Day 98 of 100, Nordjylland, Danmark
If the vast majority of work that is being done is overwhelmingly male, western and of a privileged class, how does that affect our ability to tell stories? Well, I think it does a few things; at the very least it creates a vocabulary of image making that is more restricted. We see what is considered a ‘successful’ photograph or series and that becomes what we emulate and thus the diversity of image creation is stagnated, as well as defined by a white, male western eye. But this isn’t the big issue at hand; the reason the colonialism of photojournalism needs to be combated is because, at it’s very worst, it erodes the foundational ethics and values of photojournalism itself. When the only legitimate voice is a western voice the humanity of people we take photos of is subjugated. Indeed, we take the photograph, giving nothing in return, and de-legitimizing the voices of the very people we are claiming to “[bear] witness to.” – Clary Estes, The Colonialism of Photojournalism
That was an excerpt from a provoking read: The Colonialism of Photojournalism by Clary Estes. She links to and quotes from Tara Pixley’s Why We Need More Visual Journalists and Editors of Color, a thoughtful and most excellent article about bias, and the need for lots of journalists and editors from outside the typical straight, white, male background to contribute to a broader world view, and better representations of the vast range of human life. An excerpt from Tara’s article:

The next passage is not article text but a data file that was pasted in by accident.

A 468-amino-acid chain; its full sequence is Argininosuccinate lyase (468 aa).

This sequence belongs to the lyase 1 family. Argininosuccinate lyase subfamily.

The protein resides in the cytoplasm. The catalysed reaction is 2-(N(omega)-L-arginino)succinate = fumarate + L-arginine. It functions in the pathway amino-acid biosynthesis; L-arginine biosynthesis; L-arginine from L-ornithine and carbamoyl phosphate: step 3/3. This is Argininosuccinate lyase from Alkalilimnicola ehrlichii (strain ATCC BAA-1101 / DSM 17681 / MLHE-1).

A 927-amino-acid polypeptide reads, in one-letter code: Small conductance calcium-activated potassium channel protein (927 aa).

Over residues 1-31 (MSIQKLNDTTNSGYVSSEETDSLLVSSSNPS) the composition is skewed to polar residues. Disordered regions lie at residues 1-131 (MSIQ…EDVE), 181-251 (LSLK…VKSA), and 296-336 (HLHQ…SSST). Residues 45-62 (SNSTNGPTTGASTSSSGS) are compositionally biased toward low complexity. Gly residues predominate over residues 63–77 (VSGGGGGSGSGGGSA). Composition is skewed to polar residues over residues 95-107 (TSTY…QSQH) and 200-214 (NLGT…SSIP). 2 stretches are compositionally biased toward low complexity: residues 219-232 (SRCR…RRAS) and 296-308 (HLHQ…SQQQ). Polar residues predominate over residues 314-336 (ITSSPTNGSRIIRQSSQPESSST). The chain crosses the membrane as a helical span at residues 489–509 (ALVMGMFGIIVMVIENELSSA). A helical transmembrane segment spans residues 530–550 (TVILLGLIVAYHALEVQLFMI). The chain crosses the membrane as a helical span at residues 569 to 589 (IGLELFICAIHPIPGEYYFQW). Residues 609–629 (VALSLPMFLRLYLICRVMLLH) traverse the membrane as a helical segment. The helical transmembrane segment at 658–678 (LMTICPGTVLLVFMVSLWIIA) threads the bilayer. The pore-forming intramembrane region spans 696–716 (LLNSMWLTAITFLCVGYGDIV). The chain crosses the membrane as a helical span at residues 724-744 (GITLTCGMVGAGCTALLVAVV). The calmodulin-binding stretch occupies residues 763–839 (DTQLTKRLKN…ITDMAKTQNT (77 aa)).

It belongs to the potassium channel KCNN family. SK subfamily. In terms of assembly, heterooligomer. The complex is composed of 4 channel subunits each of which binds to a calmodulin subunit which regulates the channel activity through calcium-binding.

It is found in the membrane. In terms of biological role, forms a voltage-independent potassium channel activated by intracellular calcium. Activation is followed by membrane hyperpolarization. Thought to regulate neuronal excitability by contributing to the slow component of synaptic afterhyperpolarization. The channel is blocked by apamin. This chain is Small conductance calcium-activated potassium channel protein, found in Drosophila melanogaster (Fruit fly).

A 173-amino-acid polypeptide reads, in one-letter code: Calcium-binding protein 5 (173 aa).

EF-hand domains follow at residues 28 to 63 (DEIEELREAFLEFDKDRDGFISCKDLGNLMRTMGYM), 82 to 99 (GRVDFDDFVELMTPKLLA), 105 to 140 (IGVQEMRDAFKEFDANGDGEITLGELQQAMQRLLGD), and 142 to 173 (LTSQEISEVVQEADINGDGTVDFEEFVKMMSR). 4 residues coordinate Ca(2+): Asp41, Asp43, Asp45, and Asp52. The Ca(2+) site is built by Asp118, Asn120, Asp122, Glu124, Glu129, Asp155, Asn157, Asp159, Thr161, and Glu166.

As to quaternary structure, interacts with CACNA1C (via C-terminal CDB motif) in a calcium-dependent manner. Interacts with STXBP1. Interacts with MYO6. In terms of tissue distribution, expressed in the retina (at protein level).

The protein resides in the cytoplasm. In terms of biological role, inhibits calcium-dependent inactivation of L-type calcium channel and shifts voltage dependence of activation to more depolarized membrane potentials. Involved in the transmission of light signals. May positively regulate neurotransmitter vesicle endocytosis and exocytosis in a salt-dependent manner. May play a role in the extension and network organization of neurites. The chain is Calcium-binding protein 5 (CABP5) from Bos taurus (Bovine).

The dual powers that photojournalists and photo editors have as eyewitnesses and curators of knowledge cannot be overstated. We shape the world in our own image: our individual understandings of truth and reality, our personal experiences and backgrounds do play into the scenes we choose to capture, how we frame them and whether we find them deserving of public dissemination. There is so much more to the photographs we take, select, and publish than aesthetics and the reality of any individual moment. Rather, each frame captured is a single millisecond in a sociocultural, historical reality that predates subject, photographer, and viewer. – Tara Pixley, Why We Need More Visual Journalists and Editors of Color
It’s hard not to think about such things when keeping updated on the news, especially on days like today. It’s the fuel we rely on to form our opinions about the world, our neighbours, who to vote for, and what to think about it all.